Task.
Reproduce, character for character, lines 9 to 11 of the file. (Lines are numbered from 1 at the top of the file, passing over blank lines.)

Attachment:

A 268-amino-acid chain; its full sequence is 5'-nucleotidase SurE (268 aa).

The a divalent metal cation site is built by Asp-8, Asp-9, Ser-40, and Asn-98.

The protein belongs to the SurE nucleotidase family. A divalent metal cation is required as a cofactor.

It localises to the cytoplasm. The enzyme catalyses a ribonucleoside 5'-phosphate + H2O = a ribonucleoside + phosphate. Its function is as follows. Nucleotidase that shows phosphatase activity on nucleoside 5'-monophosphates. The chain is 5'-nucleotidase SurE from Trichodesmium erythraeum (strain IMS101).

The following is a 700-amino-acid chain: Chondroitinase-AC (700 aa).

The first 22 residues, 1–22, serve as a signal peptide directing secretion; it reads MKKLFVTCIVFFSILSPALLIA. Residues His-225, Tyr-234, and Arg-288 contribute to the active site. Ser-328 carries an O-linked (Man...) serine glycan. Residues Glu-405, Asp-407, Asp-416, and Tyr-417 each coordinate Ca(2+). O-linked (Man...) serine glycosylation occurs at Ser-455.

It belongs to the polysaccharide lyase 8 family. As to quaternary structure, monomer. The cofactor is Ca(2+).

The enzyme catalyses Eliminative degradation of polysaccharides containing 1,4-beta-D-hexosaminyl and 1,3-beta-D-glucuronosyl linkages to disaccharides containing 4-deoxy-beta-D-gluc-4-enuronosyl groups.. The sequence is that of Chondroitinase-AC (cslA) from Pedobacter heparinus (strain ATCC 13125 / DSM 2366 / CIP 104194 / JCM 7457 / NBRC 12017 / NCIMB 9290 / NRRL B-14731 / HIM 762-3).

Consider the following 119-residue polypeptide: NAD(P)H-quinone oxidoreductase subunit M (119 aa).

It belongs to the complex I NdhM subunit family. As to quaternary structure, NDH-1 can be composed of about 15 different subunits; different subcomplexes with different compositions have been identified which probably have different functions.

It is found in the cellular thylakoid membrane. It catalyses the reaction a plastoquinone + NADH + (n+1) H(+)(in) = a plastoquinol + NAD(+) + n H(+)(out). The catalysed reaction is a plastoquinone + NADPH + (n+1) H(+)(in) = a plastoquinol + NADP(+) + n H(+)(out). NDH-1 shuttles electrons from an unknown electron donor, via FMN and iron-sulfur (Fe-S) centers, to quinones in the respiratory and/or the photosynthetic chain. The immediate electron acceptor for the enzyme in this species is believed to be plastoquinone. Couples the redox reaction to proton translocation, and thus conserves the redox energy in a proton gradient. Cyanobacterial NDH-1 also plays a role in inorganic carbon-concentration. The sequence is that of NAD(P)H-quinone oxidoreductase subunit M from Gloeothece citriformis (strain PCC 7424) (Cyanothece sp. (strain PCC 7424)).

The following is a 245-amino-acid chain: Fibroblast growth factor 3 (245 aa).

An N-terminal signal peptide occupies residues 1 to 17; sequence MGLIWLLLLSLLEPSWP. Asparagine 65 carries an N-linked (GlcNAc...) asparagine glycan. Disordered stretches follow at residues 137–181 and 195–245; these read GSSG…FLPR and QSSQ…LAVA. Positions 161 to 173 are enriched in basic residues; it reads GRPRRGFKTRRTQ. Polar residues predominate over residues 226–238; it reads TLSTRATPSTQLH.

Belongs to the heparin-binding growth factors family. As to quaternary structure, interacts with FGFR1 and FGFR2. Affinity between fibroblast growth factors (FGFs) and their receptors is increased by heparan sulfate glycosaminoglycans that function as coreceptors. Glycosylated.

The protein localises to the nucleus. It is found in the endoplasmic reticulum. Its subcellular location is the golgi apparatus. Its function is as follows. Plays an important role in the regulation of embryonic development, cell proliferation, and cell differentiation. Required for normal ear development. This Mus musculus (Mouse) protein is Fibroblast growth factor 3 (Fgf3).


Consider the following 119-residue polypeptide: NAD(P)H-quinone oxidoreductase subunit M (119 aa).

It belongs to the complex I NdhM subunit family. As to quaternary structure, NDH-1 can be composed of about 15 different subunits; different subcomplexes with different compositions have been identified which probably have different functions.

It is found in the cellular thylakoid membrane. It catalyses the reaction a plastoquinone + NADH + (n+1) H(+)(in) = a plastoquinol + NAD(+) + n H(+)(out). The catalysed reaction is a plastoquinone + NADPH + (n+1) H(+)(in) = a plastoquinol + NADP(+) + n H(+)(out). NDH-1 shuttles electrons from an unknown electron donor, via FMN and iron-sulfur (Fe-S) centers, to quinones in the respiratory and/or the photosynthetic chain. The immediate electron acceptor for the enzyme in this species is believed to be plastoquinone. Couples the redox reaction to proton translocation, and thus conserves the redox energy in a proton gradient. Cyanobacterial NDH-1 also plays a role in inorganic carbon-concentration. The sequence is that of NAD(P)H-quinone oxidoreductase subunit M from Gloeothece citriformis (strain PCC 7424) (Cyanothece sp. (strain PCC 7424)).